There’s no turning back.
Our kitchen renovation has begun. We’re officially living in a chaotic world of dust, no sink and no cooking. Our toaster and kettle haven’t seen this much use in years… My mother-in-law is always welcoming, but there’s only so much ‘in-law’ a guy needs…
During this process, I’ve come to appreciate a lot of things. Since we’re in the ‘everything-is-ripped-out’ phase and we’re picking the elements to put it back together, I’ll share some thoughts on that part and fill you all in on the results in my next column.
Being from the industry, I thought I knew what to expect and how to make it easy. It’s not easy. There are so many decisions that need to be made and so many things need to be completed in the right order. Making sure that everything works together is a more daunting task than it appears.
I’d have to say, that the logistics and the amount of planning involved, surprised me the most.
There are a lot of different parties and specs that need to come together. Going through this, I wondered what cabinet shops do to make the process as efficient and seamless as possible for the consumer. From a consumer’s standpoint, I would likely have appreciated an online solution that would have given me a blueprint of what will happen and in roughly what order.
When will I need to decide on the appliances? When should they be delivered? When do I need to know which tiles? What plumbing fixtures? And on and on and on.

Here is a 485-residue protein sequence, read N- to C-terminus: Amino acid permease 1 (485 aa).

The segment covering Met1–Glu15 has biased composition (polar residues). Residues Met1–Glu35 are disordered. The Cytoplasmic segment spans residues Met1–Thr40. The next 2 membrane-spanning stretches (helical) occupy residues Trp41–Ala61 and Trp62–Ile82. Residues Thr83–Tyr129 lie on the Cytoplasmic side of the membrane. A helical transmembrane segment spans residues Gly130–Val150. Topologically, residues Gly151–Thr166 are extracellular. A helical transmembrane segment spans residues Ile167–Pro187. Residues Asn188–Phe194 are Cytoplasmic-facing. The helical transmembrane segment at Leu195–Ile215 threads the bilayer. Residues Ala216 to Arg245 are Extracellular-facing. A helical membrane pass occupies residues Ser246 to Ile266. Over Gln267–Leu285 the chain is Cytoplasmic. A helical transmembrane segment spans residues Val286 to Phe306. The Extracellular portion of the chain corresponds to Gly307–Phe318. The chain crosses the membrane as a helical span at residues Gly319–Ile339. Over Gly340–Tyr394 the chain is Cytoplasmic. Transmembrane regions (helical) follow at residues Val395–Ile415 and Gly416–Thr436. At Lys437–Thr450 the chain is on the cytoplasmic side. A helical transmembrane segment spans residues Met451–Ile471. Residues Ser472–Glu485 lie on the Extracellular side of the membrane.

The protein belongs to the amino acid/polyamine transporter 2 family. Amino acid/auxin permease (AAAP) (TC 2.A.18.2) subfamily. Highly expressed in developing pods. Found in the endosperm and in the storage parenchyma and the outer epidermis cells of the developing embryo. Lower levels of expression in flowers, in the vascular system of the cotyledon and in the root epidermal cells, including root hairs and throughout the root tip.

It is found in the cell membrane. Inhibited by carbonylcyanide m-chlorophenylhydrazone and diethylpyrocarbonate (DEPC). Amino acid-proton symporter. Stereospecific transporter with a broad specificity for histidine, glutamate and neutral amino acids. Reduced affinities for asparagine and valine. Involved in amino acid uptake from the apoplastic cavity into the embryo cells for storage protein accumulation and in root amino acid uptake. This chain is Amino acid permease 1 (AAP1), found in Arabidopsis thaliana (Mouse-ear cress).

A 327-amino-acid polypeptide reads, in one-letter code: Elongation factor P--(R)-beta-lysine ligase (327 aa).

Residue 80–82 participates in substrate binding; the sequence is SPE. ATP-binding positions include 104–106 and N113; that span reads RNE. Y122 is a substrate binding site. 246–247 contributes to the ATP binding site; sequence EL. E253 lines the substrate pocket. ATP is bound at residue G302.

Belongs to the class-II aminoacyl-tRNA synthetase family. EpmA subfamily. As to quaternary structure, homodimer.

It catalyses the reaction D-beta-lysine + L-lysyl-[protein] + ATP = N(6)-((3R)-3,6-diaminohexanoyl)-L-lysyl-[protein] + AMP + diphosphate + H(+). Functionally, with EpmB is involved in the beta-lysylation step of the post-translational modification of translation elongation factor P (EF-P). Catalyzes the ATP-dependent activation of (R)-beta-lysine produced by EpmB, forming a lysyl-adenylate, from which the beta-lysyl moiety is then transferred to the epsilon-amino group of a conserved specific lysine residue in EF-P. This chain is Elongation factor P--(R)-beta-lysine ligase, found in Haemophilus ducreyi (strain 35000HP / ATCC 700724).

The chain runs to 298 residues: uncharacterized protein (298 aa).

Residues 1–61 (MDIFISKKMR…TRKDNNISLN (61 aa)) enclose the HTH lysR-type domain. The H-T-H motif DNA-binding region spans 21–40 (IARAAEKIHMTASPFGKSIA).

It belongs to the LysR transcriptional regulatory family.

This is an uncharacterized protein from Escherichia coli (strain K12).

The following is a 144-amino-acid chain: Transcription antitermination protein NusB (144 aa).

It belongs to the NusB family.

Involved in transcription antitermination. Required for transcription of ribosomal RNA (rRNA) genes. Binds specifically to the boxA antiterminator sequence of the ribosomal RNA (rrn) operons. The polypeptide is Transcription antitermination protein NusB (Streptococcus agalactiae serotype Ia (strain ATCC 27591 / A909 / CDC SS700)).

Being a software aficionado, if I had a cabinet shop, I’d likely want some sort of system that would be the hub of information within the cabinet shop as well as between the cabinet shop and the consumer. There’s just too much information and too much risk of miscommunication between parties and the consumer to only have jotted it down on a notepad. It needs to be more structured and more accessible.
The second biggest eye-opening experience was deciphering the hardware.
So many considerations. Choices used to be easy. Undermount or sidemount? Full extension or regular? Forget that. My hardware list contained more than 52 unique skus not counting the handles and lighting. That’s skus for drawers and doors. I can now more fully appreciate the complexity of manufacturing cabinets with these skus. How do you order them? Allocate the stock items? Machine on the CNC for the components? And then how do you do it all over again and again for different configurations and different layouts and hardware? How do you display these in your show rooms? Keep everything up to date?
I can’t imagine operating a cabinet shop without a good method of sorting information, logistics and a solid way of getting things into production. I always wondered how some shops do it, but now even more so.
I’ve never been on this side of the kitchen creation process before. I now have an even better appreciation for technology and software in the woodworking business. I can also see why so many shops are run in chaos and overtime and missed deadlines. It’s natural if tools and processes don’t exist to organize the business. It can’t be easy to get everything all lined up for each job on the first try.
Without technology, it must be nearly impossible unless the volume is quite low. I guess some businesses grow into the chicken and the egg situation. No time to implement a solution because all the time and energy is used to keep afloat and put out fires. I couldn’t do that. I always believe in continuously investing a portion of my time and resources into making our business more efficient and organized. In addition to technology, people play a big role in this as well.
So far no big issues with our project, knock on wood.
Peter Mate is co-owner and president of Planit Canada, a software and services company devoted to servicing the manufacturing industry. For more info, email email@example.com